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Jim Marrs - Future Technology From The Past

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Added by TheOpenSource.TV in Ancient Mysteries


The accidental discovery of single atom elements by a Phoenix-area cotton farmer in the 1970s may have opened the door to limitless free energy, a cure for AIDS and cancer, longevity, faster-than-light speeds, anti-gravity and much more, perhaps even inter-dimensional and time travel. But this discovery may precipitated new policies and even war in a struggle to gain control over this new technology? And, while this discovery has been startling to modern science, it appears to be nothing new. As stated in Ecclesiastes 1:9 (New International), "What has been will be again, what has been done will be done again; there is nothing new under the sun."Today, several scholars have linked this amazing discovery to the mythology and legends of the far distant past, especially in ancient Mesopotamia today known as Iraq.Interest in this new technology grew rapidly and by 2003, some researchers were even claiming that the invasion of Iraq made have had more to do with this new discovery than with oil, weapons of mass destruction or regime change. This story of amazing new discoveries, their connection with narratives from the ancient past and the possible role all this plays in current world events is gaining more and more interest within the public. It appears as though these elemental secrets were lost centuries ago, though vestiges of this knowledge may have been passed down through the years by a series of secret societies.

The current story began with David Hudson, a self-styled conservative Republican and cotton farmer from Phoenix, Arizona. By the mid-1970s, Hudson had found farming in the parched baked soil there a hard scrabble. He began to look for other means of making a living even as he began injecting sulphuric acid into the soil in an effort to break up the dry crust. He found that by spraying his soil samples with a cyanide solution, he could obtain traces of metals from the ore, including gold."

[W]e had been doing soils analysis [when we thought of] this concept of literally piling ore up on a piece of plastic and spraying it with a cyanide solution, which dissolves selectively the gold out of the ore," Hudson told a Dallas audience in 1995. "It trickles down through the ore until it hits the plastic and then runs out of the plastic into the settling pond. It's pumped up through activated charcoal where the gold adheres to the charcoal and then the solution is returned to the stack...The concept seemed pretty simple. I decided, you know a lot of farmers have airplanes, a lot of farmers have race horses, a lot of farmers have race cars...I decided I was going to have a gold mine."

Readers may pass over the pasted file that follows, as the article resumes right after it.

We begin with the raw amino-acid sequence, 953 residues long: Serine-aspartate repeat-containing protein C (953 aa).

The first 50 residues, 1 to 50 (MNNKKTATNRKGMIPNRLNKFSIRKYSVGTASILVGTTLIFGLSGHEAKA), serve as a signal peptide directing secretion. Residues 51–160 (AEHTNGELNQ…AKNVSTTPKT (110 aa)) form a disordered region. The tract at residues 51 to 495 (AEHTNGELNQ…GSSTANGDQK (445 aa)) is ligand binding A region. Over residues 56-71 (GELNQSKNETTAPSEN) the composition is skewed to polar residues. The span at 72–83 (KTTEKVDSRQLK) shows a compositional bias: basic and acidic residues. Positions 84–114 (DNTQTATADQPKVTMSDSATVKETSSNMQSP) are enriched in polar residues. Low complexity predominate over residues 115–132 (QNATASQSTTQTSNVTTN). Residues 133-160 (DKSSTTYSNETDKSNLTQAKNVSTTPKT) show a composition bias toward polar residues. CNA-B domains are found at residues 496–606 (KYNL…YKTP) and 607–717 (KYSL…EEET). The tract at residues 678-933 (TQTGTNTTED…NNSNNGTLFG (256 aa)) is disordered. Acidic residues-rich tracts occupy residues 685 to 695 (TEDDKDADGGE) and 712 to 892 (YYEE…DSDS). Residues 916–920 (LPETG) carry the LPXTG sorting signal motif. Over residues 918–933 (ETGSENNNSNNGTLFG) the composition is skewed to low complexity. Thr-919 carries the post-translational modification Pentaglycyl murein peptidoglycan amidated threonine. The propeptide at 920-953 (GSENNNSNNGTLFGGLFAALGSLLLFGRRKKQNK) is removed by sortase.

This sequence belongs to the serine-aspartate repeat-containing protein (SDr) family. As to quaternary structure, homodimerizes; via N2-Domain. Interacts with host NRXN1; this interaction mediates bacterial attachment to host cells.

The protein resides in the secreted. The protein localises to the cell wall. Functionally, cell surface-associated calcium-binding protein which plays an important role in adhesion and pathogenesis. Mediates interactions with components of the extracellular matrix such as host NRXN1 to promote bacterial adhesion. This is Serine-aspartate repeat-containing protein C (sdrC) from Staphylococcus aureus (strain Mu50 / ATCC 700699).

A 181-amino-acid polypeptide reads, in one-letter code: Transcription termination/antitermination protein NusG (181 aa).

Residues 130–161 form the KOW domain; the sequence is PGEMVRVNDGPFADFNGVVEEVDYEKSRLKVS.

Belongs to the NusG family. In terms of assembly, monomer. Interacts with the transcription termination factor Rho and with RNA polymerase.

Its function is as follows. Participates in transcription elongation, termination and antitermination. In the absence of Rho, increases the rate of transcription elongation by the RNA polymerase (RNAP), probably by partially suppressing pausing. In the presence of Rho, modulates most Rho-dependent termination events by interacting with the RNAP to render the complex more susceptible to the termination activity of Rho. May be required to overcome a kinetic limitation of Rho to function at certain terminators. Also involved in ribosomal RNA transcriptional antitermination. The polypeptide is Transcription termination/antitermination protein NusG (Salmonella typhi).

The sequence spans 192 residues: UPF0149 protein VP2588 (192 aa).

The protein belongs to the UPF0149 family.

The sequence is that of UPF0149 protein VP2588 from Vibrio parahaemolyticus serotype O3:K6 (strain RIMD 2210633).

After checking out several locations, including abandoned gold mines, Hudson found the site near Phoenix he was seeking. "I had a lot of earth movers and water trucks and road graders and backhoes and caterpillars and these kinds of things on the farm and I had equipment operators, so I decided I was going to set up one of these heap leach cyanide systems."

Hudson got much more than he had bargained for. "[W]e began recovering the gold and silver and we would take the charcoal down to our farm. We'd strip it with hot cyanide and sodium hydroxide. We'd run it through an 'electro-winning cell' to get the gold out. And then we would do what's called a 'fire assay,' where you run it through a crucible reduction to get this gold and silver bead.... This is the time honored procedure for recovering gold and silver and, basically, its been performed for 250-300 years. It's the accepted standard in the industry," he explained.

But, along with small amounts of gold and silver, Hudson also recovered small beads of a material which baffled attempts at analysis. "Something was recovering with the gold and silver [that] we couldn't explain," he said. This "something" turned out to be elements heretofore unknown to modern science, elements composed of a single atom. This monatomic matter is found in virtually everything around us including the food we eat and the water we drink.

Hudson found such elements could be retrieved from noble metals such as gold, silver, copper, cobalt and nickel along with platinum, palladium, rhodium, iridium, ruthenium and osmium.

He also found that the nuclei of such monatomic matter acted in an unusual manner. Under certain circumstances, they began spinning and creating oddly deformed shapes. Oddly, as these nuclei spun they began to come apart on their own. Thank you for watching.

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